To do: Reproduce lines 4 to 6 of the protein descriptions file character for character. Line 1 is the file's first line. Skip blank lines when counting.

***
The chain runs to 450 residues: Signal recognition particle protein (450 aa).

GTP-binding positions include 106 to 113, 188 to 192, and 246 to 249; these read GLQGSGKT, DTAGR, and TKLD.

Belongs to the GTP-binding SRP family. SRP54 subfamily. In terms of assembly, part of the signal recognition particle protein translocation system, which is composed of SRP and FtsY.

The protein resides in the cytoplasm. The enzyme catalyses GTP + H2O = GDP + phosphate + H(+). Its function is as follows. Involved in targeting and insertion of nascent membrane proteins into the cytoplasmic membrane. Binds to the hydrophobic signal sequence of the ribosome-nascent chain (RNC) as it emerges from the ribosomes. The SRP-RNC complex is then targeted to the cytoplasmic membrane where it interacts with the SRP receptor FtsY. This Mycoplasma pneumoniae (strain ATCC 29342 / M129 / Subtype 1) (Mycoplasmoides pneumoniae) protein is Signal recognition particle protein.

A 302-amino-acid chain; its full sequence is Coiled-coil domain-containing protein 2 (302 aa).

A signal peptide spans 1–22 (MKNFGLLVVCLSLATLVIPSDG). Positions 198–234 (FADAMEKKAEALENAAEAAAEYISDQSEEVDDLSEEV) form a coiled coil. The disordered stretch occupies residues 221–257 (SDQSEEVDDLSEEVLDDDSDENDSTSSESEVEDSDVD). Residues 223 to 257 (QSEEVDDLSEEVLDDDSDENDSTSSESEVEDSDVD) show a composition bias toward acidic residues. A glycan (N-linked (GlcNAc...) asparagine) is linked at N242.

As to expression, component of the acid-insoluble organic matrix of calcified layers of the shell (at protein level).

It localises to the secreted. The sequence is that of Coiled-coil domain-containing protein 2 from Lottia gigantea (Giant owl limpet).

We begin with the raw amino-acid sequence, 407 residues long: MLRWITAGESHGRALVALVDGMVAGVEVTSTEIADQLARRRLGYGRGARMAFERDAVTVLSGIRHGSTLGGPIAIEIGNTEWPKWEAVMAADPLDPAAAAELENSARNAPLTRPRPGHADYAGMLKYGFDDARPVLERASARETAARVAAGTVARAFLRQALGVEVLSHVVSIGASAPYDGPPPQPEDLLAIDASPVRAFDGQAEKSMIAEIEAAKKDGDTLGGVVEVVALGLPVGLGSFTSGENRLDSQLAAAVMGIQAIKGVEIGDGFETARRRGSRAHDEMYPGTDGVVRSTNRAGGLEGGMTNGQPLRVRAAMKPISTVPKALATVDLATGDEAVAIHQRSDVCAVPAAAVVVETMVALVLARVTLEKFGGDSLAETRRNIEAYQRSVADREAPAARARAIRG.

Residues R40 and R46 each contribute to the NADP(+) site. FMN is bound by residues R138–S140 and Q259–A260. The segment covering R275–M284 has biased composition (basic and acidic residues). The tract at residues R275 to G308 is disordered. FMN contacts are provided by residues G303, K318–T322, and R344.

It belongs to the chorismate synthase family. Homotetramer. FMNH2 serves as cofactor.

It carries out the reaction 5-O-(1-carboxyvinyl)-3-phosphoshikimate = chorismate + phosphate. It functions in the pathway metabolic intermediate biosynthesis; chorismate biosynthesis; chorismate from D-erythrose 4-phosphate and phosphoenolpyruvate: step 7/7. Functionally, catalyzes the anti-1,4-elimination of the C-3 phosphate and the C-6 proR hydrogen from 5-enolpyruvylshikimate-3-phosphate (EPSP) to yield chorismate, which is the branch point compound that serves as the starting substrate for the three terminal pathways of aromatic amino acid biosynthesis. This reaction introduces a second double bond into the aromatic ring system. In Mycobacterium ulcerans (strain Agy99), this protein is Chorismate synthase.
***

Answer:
The protein resides in the cytoplasm. The enzyme catalyses GTP + H2O = GDP + phosphate + H(+). Its function is as follows. Involved in targeting and insertion of nascent membrane proteins into the cytoplasmic membrane. Binds to the hydrophobic signal sequence of the ribosome-nascent chain (RNC) as it emerges from the ribosomes. The SRP-RNC complex is then targeted to the cytoplasmic membrane where it interacts with the SRP receptor FtsY. This Mycoplasma pneumoniae (strain ATCC 29342 / M129 / Subtype 1) (Mycoplasmoides pneumoniae) protein is Signal recognition particle protein.

A 302-amino-acid chain; its full sequence is Coiled-coil domain-containing protein 2 (302 aa).

A signal peptide spans 1–22 (MKNFGLLVVCLSLATLVIPSDG). Positions 198–234 (FADAMEKKAEALENAAEAAAEYISDQSEEVDDLSEEV) form a coiled coil. The disordered stretch occupies residues 221–257 (SDQSEEVDDLSEEVLDDDSDENDSTSSESEVEDSDVD). Residues 223 to 257 (QSEEVDDLSEEVLDDDSDENDSTSSESEVEDSDVD) show a composition bias toward acidic residues. A glycan (N-linked (GlcNAc...) asparagine) is linked at N242.